Some truly surprising news about Vietnam broke over the weekend: Once a country that condemned homosexuality as a “social evil” alongside drugs and prostitution, Vietnam is now considering legalizing same-sex marriage. The Wall Street Journal also reports that Vietnam will hold its first gay pride parade in Hanoi on August 5.
The announcement that Vietnam may amend its current definition of marriage came as a shock to many, including long-time gay rights advocates. Vietnam has a less than stellar human rights record, and is constantly criticized by the international community for its muffling of dissident opinions. In a recent visit to the country, U.S. Secretary of State Hillary Clinton warned, “If Vietnam is going to continue developing and transition to an innovative, entrepreneurial economy … there will have to be more space created for the free exchange of ideas, to strengthen the rule of law and respect the universal rights of all workers, including the right to unionize.” So, for a country that Freedom House persistently rates as being “not free” to suddenly declare that it could legalize gay marriage is, understandably, unexpected. If the new legislation goes through, Vietnam would be the first Asian country to break from the conventional definiton of marriage as a union between a man and woman.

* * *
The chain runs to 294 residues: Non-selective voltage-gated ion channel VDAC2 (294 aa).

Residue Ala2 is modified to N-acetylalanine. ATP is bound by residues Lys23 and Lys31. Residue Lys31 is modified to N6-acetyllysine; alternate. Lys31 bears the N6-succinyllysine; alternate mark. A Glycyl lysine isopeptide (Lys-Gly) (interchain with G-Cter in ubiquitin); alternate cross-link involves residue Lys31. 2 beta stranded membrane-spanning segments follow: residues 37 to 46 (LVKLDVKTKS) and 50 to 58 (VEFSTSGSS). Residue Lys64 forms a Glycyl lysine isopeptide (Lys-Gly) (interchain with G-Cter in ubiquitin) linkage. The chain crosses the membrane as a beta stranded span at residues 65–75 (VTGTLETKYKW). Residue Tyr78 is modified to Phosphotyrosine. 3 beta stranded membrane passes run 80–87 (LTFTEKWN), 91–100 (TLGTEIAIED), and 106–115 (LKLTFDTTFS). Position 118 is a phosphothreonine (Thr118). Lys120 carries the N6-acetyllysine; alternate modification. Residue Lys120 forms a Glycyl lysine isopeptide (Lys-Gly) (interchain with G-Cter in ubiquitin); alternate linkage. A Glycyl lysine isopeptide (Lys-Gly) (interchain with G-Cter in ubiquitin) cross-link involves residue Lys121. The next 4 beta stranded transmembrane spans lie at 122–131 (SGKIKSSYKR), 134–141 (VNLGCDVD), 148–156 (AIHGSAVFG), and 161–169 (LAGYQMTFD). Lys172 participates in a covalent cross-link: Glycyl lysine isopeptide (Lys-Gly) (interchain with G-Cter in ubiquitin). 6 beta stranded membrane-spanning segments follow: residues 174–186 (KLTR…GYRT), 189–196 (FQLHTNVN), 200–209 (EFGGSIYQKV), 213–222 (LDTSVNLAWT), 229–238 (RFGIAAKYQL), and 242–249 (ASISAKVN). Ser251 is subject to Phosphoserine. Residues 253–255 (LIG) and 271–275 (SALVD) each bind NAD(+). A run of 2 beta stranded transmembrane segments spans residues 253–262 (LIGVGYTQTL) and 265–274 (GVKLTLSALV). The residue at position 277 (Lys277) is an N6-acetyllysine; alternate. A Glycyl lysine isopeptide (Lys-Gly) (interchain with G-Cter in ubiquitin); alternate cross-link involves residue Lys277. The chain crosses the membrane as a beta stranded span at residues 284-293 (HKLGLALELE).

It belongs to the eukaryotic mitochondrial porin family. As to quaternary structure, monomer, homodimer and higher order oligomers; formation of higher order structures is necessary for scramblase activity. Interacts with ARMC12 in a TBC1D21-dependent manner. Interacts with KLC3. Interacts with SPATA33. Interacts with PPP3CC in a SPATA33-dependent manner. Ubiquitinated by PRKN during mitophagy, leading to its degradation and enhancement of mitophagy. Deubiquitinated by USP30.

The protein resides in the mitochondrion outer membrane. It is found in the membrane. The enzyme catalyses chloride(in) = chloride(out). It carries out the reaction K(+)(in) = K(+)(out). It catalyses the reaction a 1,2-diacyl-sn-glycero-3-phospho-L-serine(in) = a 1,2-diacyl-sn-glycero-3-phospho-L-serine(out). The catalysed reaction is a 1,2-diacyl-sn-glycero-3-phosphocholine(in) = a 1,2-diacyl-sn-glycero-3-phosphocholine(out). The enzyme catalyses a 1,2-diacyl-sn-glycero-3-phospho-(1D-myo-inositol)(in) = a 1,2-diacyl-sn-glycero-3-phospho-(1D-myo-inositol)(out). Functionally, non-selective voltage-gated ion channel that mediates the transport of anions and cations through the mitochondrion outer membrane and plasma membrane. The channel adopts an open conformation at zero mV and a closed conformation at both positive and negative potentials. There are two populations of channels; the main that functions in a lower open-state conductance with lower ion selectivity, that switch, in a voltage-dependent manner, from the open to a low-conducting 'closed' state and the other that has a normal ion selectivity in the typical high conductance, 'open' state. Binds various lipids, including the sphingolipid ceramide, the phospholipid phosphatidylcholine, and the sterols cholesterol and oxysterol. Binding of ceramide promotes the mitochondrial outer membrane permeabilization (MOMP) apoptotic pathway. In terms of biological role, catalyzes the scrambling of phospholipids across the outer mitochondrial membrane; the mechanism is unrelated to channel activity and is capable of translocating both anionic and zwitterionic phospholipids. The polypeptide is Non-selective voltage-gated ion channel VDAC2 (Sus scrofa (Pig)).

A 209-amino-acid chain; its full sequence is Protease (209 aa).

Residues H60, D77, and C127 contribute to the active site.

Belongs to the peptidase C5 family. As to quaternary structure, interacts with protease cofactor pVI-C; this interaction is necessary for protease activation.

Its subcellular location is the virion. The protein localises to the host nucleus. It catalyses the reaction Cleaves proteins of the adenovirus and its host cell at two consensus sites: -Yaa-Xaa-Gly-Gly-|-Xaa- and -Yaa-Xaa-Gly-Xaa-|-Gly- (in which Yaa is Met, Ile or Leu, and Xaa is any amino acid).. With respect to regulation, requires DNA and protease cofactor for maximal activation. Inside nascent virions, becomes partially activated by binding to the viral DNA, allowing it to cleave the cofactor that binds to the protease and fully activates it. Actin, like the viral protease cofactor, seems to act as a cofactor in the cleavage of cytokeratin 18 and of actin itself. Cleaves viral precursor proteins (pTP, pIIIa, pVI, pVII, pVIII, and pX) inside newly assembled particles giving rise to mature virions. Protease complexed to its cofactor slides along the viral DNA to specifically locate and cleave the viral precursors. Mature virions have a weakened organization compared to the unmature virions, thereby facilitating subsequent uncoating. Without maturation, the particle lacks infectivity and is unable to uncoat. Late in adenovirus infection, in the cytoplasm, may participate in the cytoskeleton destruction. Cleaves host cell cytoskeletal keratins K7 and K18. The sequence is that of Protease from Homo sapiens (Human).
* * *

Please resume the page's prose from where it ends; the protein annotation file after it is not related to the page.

Whether the new amendment will actually become reality is still uncertain, however. The amendment to recognize same sex marriage has yet to be formally drafted, and state officials have announced that they will be still conducting public opinion polls before the drafting process. Even if passed, the amendment probably won’t come into effect for many years to come, but it should clarify disputes on same-sex couples living together, owning property, inheriting assets and adopting children.
Like many other Asian countries, Vietnam has been traditionally resistant to same-sex relationships. The LGBTQ community has largely remained underground, and prejudice against same-sex relationships is still common. But Vietnamese have also gradually become more tolerant of differences in sexual orientation over the years. Earlier this year, the first Vietnamese film to positively depict homosexuality was released.
Cover image is a still from aforementioned film “Lost in Paradise.”
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